When a tagline is good, it is very good. Like:

“Just Do It”

“Think Different”

“Reach out and touch someone”

“Put a Tiger in Your Tank”

However, not every business needs a tagline, and not having one is better than a bad one. So take your time and don’t rush the process. Refine your choices to come up with the perfect descriptor for your business. We suggest running the top two or three choices by your clients, potential clients, and even acquaintances outside of your business to see if they get it!

At The Walsh Group, we suggest to our clients that creating a tagline, even for a new product or service, will help them focus on their key features and benefits. This allows them to stay on track with their marketing efforts. Here is how we approach the creative brainstorming of a tagline:

Keep it Short: Try to limit it to no more than six or seven words; three or four is even better. Don’t start off with “clever” right away, just words. “Soothes. Cleanses. Refreshes.”

Keep it Simple: Use everyday words that your customers will understand. Avoid industry jargon. Great Example: “The World on Time.” Do you even need to ask who and what?

Be Specific: “We’re the best” doesn’t actually say anything. Tell your prospects why they should choose you over your competition, preferably before they even think to ask the question. Good example: “Because So Much is Riding on Your Tires.”

Keep it Positive: Project a positive image. Negative taglines don’t work any better than negative campaign ads. And face it, your tagline is a small Ad you display everywhere!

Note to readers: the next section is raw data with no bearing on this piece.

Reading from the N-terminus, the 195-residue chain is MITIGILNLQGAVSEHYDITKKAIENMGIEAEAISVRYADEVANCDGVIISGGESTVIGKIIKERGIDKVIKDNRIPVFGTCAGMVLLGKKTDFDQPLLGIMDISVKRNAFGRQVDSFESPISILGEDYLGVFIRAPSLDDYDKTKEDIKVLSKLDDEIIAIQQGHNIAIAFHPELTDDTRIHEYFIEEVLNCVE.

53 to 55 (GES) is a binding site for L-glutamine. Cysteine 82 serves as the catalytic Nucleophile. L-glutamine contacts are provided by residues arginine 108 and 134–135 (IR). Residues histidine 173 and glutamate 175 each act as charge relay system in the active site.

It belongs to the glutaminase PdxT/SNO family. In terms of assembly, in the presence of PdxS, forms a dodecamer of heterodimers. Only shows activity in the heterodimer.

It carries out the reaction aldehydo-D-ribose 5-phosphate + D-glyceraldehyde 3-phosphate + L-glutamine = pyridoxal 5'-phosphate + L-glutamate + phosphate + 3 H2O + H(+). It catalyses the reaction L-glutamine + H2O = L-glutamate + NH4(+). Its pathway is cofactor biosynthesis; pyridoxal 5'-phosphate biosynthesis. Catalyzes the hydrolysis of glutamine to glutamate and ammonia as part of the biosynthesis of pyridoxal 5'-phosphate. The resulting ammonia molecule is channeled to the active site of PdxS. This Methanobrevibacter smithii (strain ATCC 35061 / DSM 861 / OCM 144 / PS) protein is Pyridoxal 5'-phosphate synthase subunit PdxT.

Speak to your target audience: Even if your tagline is short, simple and specific, it won’t help you if it speaks to the middle-aged man and your audience is a young preteen female. As with all advertising, identify your audience and then focus on their needs and wants.

Brainstorm keywords: This is just like doing keyword research for any Web site. Write down every word you can think of that is related to any aspect of your business, product or service. Include synonyms and even homophones (words that sound alike but are spelled differently). At this point, the more words you have, the better, so don’t limit yourself.

Brainstorm about the benefits and values: Now make a list of words or phrases that describe the benefits of your product or service, along with things a client might value about it. Is your product exclusive, contemporary or classic? Combine words to see if you can combine two or more keywords plus benefits and values to create a descriptive phrase. Write down anything you can think of, again without limitng yourself.

Pulling it all together: Pick your favorites and start editing. Go through your phrases and consider how you can make them into a tagline, or if any of them work without modification. Narrow it down to two or three favorites.

And finally,

Test your favorites: It’s important to get opinions, not only of your customers, but of people outside your industry. Make sure they both like it and actually understand it. Your final tagline should be specific enough to say something meaningful, but general enough to remain relevant as your business grows. If it applies only to one product, it might be a good tagline for that product, but not for your entire business.

Most of all, make it a fun experience!

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